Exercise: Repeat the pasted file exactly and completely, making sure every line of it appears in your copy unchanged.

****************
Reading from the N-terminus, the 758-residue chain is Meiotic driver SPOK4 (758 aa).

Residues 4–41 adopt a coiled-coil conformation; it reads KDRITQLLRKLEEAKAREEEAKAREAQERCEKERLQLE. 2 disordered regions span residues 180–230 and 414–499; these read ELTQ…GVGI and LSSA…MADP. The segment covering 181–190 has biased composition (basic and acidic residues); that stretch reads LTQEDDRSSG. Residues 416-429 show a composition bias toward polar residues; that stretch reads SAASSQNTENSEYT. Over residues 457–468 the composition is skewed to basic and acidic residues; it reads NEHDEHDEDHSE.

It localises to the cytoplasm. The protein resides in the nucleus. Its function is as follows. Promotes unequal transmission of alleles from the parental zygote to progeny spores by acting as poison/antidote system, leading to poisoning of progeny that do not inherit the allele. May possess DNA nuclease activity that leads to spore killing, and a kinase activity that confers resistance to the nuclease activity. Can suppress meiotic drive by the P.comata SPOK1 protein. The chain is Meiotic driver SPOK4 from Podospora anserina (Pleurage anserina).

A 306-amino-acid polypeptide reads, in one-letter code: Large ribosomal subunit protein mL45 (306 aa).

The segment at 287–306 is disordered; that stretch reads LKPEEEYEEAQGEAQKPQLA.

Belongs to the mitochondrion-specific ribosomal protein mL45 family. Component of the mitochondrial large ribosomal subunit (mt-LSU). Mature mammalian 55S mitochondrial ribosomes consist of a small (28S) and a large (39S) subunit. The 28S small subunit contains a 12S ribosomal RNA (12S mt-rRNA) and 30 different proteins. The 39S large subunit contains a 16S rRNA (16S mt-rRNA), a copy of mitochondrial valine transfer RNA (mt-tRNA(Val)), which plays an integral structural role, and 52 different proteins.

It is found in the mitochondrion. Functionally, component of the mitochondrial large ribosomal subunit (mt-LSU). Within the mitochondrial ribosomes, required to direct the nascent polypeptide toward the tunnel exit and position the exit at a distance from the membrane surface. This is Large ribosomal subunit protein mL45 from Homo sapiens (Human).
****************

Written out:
Reading from the N-terminus, the 758-residue chain is Meiotic driver SPOK4 (758 aa).

Residues 4–41 adopt a coiled-coil conformation; it reads KDRITQLLRKLEEAKAREEEAKAREAQERCEKERLQLE. 2 disordered regions span residues 180–230 and 414–499; these read ELTQ…GVGI and LSSA…MADP. The segment covering 181–190 has biased composition (basic and acidic residues); that stretch reads LTQEDDRSSG. Residues 416-429 show a composition bias toward polar residues; that stretch reads SAASSQNTENSEYT. Over residues 457–468 the composition is skewed to basic and acidic residues; it reads NEHDEHDEDHSE.

It localises to the cytoplasm. The protein resides in the nucleus. Its function is as follows. Promotes unequal transmission of alleles from the parental zygote to progeny spores by acting as poison/antidote system, leading to poisoning of progeny that do not inherit the allele. May possess DNA nuclease activity that leads to spore killing, and a kinase activity that confers resistance to the nuclease activity. Can suppress meiotic drive by the P.comata SPOK1 protein. The chain is Meiotic driver SPOK4 from Podospora anserina (Pleurage anserina).

A 306-amino-acid polypeptide reads, in one-letter code: Large ribosomal subunit protein mL45 (306 aa).

The segment at 287–306 is disordered; that stretch reads LKPEEEYEEAQGEAQKPQLA.

Belongs to the mitochondrion-specific ribosomal protein mL45 family. Component of the mitochondrial large ribosomal subunit (mt-LSU). Mature mammalian 55S mitochondrial ribosomes consist of a small (28S) and a large (39S) subunit. The 28S small subunit contains a 12S ribosomal RNA (12S mt-rRNA) and 30 different proteins. The 39S large subunit contains a 16S rRNA (16S mt-rRNA), a copy of mitochondrial valine transfer RNA (mt-tRNA(Val)), which plays an integral structural role, and 52 different proteins.

It is found in the mitochondrion. Functionally, component of the mitochondrial large ribosomal subunit (mt-LSU). Within the mitochondrial ribosomes, required to direct the nascent polypeptide toward the tunnel exit and position the exit at a distance from the membrane surface. This is Large ribosomal subunit protein mL45 from Homo sapiens (Human).